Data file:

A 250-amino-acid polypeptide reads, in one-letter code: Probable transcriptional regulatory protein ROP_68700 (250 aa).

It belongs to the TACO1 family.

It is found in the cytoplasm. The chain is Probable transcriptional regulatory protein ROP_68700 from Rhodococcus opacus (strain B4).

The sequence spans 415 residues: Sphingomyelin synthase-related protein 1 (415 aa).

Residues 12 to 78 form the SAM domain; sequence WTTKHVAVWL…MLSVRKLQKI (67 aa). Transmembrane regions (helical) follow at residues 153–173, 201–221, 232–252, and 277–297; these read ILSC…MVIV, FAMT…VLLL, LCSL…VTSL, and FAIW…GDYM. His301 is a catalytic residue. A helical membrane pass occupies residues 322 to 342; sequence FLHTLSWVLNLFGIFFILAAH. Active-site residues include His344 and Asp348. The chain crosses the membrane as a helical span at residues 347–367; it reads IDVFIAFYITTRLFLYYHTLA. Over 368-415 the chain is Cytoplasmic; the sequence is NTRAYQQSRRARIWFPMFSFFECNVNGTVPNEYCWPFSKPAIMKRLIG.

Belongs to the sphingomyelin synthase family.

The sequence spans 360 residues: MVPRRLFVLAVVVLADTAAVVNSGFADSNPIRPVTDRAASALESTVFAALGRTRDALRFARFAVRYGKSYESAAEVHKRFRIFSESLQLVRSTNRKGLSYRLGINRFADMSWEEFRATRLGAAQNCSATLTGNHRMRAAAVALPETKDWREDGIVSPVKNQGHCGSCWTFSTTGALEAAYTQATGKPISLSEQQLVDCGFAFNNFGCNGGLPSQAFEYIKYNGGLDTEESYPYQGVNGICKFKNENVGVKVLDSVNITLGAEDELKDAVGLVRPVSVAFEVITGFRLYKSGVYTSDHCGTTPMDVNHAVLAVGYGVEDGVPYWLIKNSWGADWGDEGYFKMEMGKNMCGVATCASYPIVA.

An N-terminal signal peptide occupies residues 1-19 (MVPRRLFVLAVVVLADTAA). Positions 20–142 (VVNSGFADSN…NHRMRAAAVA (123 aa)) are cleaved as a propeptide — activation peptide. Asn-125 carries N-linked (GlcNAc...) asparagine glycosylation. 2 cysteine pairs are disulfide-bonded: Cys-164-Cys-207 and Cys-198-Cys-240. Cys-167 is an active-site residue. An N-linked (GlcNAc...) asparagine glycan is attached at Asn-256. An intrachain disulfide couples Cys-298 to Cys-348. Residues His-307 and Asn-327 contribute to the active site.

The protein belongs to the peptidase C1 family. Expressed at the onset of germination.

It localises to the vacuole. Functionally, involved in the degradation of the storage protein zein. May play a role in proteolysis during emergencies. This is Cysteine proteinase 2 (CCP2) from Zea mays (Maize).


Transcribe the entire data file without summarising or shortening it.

A 250-amino-acid polypeptide reads, in one-letter code: Probable transcriptional regulatory protein ROP_68700 (250 aa).

It belongs to the TACO1 family.

It is found in the cytoplasm. The chain is Probable transcriptional regulatory protein ROP_68700 from Rhodococcus opacus (strain B4).

The sequence spans 415 residues: Sphingomyelin synthase-related protein 1 (415 aa).

Residues 12 to 78 form the SAM domain; sequence WTTKHVAVWL…MLSVRKLQKI (67 aa). Transmembrane regions (helical) follow at residues 153–173, 201–221, 232–252, and 277–297; these read ILSC…MVIV, FAMT…VLLL, LCSL…VTSL, and FAIW…GDYM. His301 is a catalytic residue. A helical membrane pass occupies residues 322 to 342; sequence FLHTLSWVLNLFGIFFILAAH. Active-site residues include His344 and Asp348. The chain crosses the membrane as a helical span at residues 347–367; it reads IDVFIAFYITTRLFLYYHTLA. Over 368-415 the chain is Cytoplasmic; the sequence is NTRAYQQSRRARIWFPMFSFFECNVNGTVPNEYCWPFSKPAIMKRLIG.

Belongs to the sphingomyelin synthase family.

The sequence spans 360 residues: MVPRRLFVLAVVVLADTAAVVNSGFADSNPIRPVTDRAASALESTVFAALGRTRDALRFARFAVRYGKSYESAAEVHKRFRIFSESLQLVRSTNRKGLSYRLGINRFADMSWEEFRATRLGAAQNCSATLTGNHRMRAAAVALPETKDWREDGIVSPVKNQGHCGSCWTFSTTGALEAAYTQATGKPISLSEQQLVDCGFAFNNFGCNGGLPSQAFEYIKYNGGLDTEESYPYQGVNGICKFKNENVGVKVLDSVNITLGAEDELKDAVGLVRPVSVAFEVITGFRLYKSGVYTSDHCGTTPMDVNHAVLAVGYGVEDGVPYWLIKNSWGADWGDEGYFKMEMGKNMCGVATCASYPIVA.

An N-terminal signal peptide occupies residues 1-19 (MVPRRLFVLAVVVLADTAA). Positions 20–142 (VVNSGFADSN…NHRMRAAAVA (123 aa)) are cleaved as a propeptide — activation peptide. Asn-125 carries N-linked (GlcNAc...) asparagine glycosylation. 2 cysteine pairs are disulfide-bonded: Cys-164-Cys-207 and Cys-198-Cys-240. Cys-167 is an active-site residue. An N-linked (GlcNAc...) asparagine glycan is attached at Asn-256. An intrachain disulfide couples Cys-298 to Cys-348. Residues His-307 and Asn-327 contribute to the active site.

The protein belongs to the peptidase C1 family. Expressed at the onset of germination.

It localises to the vacuole. Functionally, involved in the degradation of the storage protein zein. May play a role in proteolysis during emergencies. This is Cysteine proteinase 2 (CCP2) from Zea mays (Maize).